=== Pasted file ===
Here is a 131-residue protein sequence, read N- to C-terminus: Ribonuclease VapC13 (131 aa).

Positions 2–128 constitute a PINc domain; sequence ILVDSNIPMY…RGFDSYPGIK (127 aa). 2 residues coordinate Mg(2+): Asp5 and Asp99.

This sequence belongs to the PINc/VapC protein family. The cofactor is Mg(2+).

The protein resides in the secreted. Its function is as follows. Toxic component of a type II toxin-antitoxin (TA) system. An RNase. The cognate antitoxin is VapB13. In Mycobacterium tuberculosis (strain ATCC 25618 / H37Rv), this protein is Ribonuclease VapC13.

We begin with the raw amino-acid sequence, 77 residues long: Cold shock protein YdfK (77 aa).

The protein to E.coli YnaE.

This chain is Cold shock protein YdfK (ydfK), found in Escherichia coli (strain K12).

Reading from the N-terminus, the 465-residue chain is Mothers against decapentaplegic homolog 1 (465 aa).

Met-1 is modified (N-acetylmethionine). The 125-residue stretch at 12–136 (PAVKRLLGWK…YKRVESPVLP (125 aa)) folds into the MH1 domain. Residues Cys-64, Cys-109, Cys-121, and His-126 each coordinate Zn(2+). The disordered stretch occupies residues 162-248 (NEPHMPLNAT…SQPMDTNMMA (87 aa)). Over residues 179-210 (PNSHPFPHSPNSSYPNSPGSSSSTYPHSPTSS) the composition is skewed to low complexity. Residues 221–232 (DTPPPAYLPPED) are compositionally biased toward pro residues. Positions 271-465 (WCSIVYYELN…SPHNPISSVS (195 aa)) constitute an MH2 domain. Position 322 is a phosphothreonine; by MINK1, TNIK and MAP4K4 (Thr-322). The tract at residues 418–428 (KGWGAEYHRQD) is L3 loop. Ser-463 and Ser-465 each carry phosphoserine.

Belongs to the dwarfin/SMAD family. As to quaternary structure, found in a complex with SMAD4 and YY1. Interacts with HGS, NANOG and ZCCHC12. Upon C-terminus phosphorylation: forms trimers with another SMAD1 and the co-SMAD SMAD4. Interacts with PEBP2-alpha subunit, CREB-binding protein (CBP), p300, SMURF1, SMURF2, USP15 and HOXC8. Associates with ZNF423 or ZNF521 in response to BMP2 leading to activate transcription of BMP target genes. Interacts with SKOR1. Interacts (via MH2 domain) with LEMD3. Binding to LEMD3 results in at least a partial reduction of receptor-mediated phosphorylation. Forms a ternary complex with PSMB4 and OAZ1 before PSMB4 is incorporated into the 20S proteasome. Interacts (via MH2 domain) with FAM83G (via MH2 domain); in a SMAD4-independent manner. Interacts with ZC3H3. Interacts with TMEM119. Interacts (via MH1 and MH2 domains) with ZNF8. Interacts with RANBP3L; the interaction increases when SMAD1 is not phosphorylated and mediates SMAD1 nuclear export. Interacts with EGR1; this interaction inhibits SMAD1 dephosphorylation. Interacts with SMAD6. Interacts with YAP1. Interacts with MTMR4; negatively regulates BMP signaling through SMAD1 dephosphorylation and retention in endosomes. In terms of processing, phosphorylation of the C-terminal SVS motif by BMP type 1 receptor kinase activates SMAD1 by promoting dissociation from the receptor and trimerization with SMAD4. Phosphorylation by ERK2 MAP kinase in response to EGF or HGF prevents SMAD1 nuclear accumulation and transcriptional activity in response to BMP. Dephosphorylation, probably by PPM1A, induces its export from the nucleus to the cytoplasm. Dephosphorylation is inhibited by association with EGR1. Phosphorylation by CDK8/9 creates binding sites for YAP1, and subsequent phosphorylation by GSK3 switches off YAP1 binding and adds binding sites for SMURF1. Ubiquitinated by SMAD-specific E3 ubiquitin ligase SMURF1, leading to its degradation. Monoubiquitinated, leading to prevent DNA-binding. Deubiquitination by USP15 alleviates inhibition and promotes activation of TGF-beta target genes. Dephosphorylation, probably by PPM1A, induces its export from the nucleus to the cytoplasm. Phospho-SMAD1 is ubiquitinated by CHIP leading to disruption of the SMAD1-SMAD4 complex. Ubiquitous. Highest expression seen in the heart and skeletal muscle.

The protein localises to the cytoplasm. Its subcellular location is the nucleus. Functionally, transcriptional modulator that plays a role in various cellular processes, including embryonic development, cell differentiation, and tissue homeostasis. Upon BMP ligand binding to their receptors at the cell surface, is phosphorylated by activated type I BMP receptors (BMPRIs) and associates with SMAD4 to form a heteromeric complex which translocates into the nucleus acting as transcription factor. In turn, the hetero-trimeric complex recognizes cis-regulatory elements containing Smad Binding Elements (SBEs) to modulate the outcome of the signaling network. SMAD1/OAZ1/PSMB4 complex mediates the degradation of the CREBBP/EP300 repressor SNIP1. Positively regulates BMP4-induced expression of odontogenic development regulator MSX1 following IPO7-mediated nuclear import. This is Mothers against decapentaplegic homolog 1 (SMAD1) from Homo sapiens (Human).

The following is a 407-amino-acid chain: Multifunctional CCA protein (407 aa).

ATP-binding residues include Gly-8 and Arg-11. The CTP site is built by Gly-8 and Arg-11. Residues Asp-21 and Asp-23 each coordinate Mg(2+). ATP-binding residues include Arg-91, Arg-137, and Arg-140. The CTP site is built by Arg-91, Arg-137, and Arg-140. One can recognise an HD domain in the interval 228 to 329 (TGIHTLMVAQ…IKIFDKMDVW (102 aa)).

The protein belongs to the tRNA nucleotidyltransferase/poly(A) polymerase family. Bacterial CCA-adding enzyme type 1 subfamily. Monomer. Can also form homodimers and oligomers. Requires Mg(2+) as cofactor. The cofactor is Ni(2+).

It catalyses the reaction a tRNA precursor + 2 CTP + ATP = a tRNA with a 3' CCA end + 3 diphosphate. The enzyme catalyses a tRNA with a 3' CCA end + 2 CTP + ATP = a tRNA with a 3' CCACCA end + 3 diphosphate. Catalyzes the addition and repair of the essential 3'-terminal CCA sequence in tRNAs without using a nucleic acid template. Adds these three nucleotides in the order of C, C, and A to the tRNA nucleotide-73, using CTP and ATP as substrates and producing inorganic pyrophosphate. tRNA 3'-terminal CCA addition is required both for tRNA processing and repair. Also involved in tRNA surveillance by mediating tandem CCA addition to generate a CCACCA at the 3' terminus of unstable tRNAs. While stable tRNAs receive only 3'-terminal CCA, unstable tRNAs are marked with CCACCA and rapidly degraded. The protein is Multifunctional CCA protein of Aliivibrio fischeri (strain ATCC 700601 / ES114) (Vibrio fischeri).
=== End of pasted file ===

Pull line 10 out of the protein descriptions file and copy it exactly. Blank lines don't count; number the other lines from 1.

Belongs to the dwarfin/SMAD family. As to quaternary structure, found in a complex with SMAD4 and YY1. Interacts with HGS, NANOG and ZCCHC12. Upon C-terminus phosphorylation: forms trimers with another SMAD1 and the co-SMAD SMAD4. Interacts with PEBP2-alpha subunit, CREB-binding protein (CBP), p300, SMURF1, SMURF2, USP15 and HOXC8. Associates with ZNF423 or ZNF521 in response to BMP2 leading to activate transcription of BMP target genes. Interacts with SKOR1. Interacts (via MH2 domain) with LEMD3. Binding to LEMD3 results in at least a partial reduction of receptor-mediated phosphorylation. Forms a ternary complex with PSMB4 and OAZ1 before PSMB4 is incorporated into the 20S proteasome. Interacts (via MH2 domain) with FAM83G (via MH2 domain); in a SMAD4-independent manner. Interacts with ZC3H3. Interacts with TMEM119. Interacts (via MH1 and MH2 domains) with ZNF8. Interacts with RANBP3L; the interaction increases when SMAD1 is not phosphorylated and mediates SMAD1 nuclear export. Interacts with EGR1; this interaction inhibits SMAD1 dephosphorylation. Interacts with SMAD6. Interacts with YAP1. Interacts with MTMR4; negatively regulates BMP signaling through SMAD1 dephosphorylation and retention in endosomes. In terms of processing, phosphorylation of the C-terminal SVS motif by BMP type 1 receptor kinase activates SMAD1 by promoting dissociation from the receptor and trimerization with SMAD4. Phosphorylation by ERK2 MAP kinase in response to EGF or HGF prevents SMAD1 nuclear accumulation and transcriptional activity in response to BMP. Dephosphorylation, probably by PPM1A, induces its export from the nucleus to the cytoplasm. Dephosphorylation is inhibited by association with EGR1. Phosphorylation by CDK8/9 creates binding sites for YAP1, and subsequent phosphorylation by GSK3 switches off YAP1 binding and adds binding sites for SMURF1. Ubiquitinated by SMAD-specific E3 ubiquitin ligase SMURF1, leading to its degradation. Monoubiquitinated, leading to prevent DNA-binding. Deubiquitination by USP15 alleviates inhibition and promotes activation of TGF-beta target genes. Dephosphorylation, probably by PPM1A, induces its export from the nucleus to the cytoplasm. Phospho-SMAD1 is ubiquitinated by CHIP leading to disruption of the SMAD1-SMAD4 complex. Ubiquitous. Highest expression seen in the heart and skeletal muscle.